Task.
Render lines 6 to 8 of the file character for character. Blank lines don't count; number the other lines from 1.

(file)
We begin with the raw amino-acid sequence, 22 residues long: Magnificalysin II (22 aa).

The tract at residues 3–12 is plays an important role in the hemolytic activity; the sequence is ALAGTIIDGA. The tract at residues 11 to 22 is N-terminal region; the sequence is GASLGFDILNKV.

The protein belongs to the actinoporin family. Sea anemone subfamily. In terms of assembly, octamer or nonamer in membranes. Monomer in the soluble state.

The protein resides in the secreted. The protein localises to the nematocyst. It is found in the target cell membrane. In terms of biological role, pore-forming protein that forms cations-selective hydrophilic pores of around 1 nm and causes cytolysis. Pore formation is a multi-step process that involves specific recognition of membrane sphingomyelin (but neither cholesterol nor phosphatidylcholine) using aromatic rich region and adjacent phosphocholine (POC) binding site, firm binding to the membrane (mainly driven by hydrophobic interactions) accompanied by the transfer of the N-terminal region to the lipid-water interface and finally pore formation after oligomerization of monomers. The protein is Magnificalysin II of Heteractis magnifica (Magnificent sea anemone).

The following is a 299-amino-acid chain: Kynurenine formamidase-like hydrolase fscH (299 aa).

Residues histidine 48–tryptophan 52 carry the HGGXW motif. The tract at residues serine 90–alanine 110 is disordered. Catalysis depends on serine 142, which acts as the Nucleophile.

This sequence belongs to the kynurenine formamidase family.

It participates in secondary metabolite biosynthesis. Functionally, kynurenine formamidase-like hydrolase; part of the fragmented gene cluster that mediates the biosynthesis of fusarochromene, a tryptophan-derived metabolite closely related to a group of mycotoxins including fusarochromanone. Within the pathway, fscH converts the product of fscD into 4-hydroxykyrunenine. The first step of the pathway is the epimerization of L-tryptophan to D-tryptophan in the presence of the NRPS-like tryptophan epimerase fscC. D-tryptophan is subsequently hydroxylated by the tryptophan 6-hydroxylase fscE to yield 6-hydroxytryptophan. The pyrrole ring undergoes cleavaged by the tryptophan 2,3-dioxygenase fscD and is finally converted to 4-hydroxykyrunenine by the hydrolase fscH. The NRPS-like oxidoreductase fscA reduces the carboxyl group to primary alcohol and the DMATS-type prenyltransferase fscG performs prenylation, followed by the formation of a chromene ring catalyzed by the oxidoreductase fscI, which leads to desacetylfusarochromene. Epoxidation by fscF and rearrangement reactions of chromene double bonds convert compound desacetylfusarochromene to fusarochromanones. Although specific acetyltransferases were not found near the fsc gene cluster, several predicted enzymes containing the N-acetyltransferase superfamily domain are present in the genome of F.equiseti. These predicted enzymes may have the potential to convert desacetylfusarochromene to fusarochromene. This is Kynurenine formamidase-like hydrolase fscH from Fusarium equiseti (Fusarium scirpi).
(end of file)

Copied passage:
Residues histidine 48–tryptophan 52 carry the HGGXW motif. The tract at residues serine 90–alanine 110 is disordered. Catalysis depends on serine 142, which acts as the Nucleophile.

This sequence belongs to the kynurenine formamidase family.

It participates in secondary metabolite biosynthesis. Functionally, kynurenine formamidase-like hydrolase; part of the fragmented gene cluster that mediates the biosynthesis of fusarochromene, a tryptophan-derived metabolite closely related to a group of mycotoxins including fusarochromanone. Within the pathway, fscH converts the product of fscD into 4-hydroxykyrunenine. The first step of the pathway is the epimerization of L-tryptophan to D-tryptophan in the presence of the NRPS-like tryptophan epimerase fscC. D-tryptophan is subsequently hydroxylated by the tryptophan 6-hydroxylase fscE to yield 6-hydroxytryptophan. The pyrrole ring undergoes cleavaged by the tryptophan 2,3-dioxygenase fscD and is finally converted to 4-hydroxykyrunenine by the hydrolase fscH. The NRPS-like oxidoreductase fscA reduces the carboxyl group to primary alcohol and the DMATS-type prenyltransferase fscG performs prenylation, followed by the formation of a chromene ring catalyzed by the oxidoreductase fscI, which leads to desacetylfusarochromene. Epoxidation by fscF and rearrangement reactions of chromene double bonds convert compound desacetylfusarochromene to fusarochromanones. Although specific acetyltransferases were not found near the fsc gene cluster, several predicted enzymes containing the N-acetyltransferase superfamily domain are present in the genome of F.equiseti. These predicted enzymes may have the potential to convert desacetylfusarochromene to fusarochromene. This is Kynurenine formamidase-like hydrolase fscH from Fusarium equiseti (Fusarium scirpi).